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One thing I’m going to note though Shane and you’re doing this as well as we tend to prefer actually using the physical star charts, under the nighttime sky no that’s how I observe I think that’s how you observe what why do we do that over observing say
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with with software on a, on a iPad or cell phone or computer what why do we use physical star charts with red lights instead of instead of using digital technology when, when it’s so widely available to two big reasons for me.
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Number one is often I find the digital stuff to be too bright.
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And I know you can get overlays and you can tune the lighting and all of that kind of stuff on your phone or tablet.
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But I still usually find them just too darn bright, and sometimes even when you do all of that tuning, sometimes like it doesn’t apply to a lock screen or something like that so you still get blasted by you know some white light right times.
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And so yeah, I just don’t like it for that. And then the other aspect is a lot of these devices don’t do well when it’s cold out, and in the summertime, it can get kind of chilly.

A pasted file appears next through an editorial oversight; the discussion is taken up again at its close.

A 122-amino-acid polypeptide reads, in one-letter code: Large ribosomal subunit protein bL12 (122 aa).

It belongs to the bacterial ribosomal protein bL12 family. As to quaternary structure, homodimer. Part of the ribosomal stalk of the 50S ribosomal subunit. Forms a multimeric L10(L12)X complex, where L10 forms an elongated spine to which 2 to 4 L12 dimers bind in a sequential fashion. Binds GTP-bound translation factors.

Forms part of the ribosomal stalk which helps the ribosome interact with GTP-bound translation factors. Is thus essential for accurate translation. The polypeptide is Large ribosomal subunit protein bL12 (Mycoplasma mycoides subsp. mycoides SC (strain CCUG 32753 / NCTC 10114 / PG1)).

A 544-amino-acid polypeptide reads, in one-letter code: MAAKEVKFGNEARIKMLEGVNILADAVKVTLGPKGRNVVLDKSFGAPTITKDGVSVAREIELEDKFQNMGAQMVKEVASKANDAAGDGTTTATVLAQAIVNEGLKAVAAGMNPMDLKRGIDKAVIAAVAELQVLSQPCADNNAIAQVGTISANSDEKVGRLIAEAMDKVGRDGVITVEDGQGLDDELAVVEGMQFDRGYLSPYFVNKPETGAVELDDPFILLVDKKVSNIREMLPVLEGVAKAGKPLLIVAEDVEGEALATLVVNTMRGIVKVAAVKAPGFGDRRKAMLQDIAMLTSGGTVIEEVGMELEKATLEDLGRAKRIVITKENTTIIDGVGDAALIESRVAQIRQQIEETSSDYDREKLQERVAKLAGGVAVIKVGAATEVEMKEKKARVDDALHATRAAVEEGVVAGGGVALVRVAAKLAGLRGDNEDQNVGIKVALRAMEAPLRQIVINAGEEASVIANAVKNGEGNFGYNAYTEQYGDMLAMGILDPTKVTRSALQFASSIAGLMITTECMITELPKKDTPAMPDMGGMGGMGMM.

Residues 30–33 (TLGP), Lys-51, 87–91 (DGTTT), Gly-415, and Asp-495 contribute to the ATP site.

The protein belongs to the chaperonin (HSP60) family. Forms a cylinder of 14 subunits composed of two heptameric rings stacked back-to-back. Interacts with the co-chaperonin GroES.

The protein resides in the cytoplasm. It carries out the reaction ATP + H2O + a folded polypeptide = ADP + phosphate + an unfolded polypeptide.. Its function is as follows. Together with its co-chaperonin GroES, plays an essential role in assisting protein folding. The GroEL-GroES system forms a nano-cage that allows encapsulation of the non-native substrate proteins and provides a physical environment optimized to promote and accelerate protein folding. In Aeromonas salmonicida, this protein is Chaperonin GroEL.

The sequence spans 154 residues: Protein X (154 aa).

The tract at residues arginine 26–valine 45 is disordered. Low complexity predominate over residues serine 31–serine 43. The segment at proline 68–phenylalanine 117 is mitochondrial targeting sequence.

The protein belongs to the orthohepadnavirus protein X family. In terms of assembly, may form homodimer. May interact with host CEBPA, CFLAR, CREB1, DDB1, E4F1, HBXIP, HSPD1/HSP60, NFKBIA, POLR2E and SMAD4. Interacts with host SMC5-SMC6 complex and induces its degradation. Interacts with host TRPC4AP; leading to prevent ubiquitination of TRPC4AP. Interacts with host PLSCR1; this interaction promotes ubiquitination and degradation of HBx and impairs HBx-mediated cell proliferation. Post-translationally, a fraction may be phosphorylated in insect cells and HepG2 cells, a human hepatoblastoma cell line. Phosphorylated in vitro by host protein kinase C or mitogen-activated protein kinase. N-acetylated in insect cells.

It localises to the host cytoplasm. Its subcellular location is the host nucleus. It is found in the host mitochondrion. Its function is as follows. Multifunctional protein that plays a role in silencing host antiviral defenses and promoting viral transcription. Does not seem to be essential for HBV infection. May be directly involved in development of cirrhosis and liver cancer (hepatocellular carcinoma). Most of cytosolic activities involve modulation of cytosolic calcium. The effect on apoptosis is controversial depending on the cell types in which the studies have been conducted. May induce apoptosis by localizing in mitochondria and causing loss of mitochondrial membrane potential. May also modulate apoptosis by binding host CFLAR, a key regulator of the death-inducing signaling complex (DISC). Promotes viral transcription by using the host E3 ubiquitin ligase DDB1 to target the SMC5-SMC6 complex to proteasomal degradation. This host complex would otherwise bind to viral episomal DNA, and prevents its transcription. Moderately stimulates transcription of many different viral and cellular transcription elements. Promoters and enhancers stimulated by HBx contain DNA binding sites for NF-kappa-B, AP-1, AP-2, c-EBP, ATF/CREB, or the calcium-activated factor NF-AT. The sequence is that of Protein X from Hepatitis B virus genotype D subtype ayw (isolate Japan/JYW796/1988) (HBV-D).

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So you know there’s that, and maybe even a third one here is like these devices are not inexpensive and I don’t want to drop one on the ground, especially I’m observing like you know my summit patio.
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Yeah. So anyway, the book, you know, a book with a red flashlight is ideal for me, or like a physical medium it’s just, it works, and it you know removes all those other issues.
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Yeah, I’m gonna, I’m going to chime in with another comment on why I, I like to use them it’s fairly simple one and that’s that. When I first took a computer out or a cell phone out or, you know, different device out into the field.
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The one thing I noticed was that you can zoom in and out infinitely, which is amazing when you’re sitting at home and you’re sort of exploring the universe and trying to figure out what you want to what you want to take a look at, and I thought well this
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is going to be amazing out in the field, but there were two things one of them you already mentioned, which is that, as we age, or I works different at night, and those screens aren’t designed to be used at night, not just for brightness, but also for
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things like image scale and resolution and all of that stuff. And when you go and buy a printed out with something like the jumbo pocket Atlas from from sky and telescope is they have thought through that, and that although when you when you open up in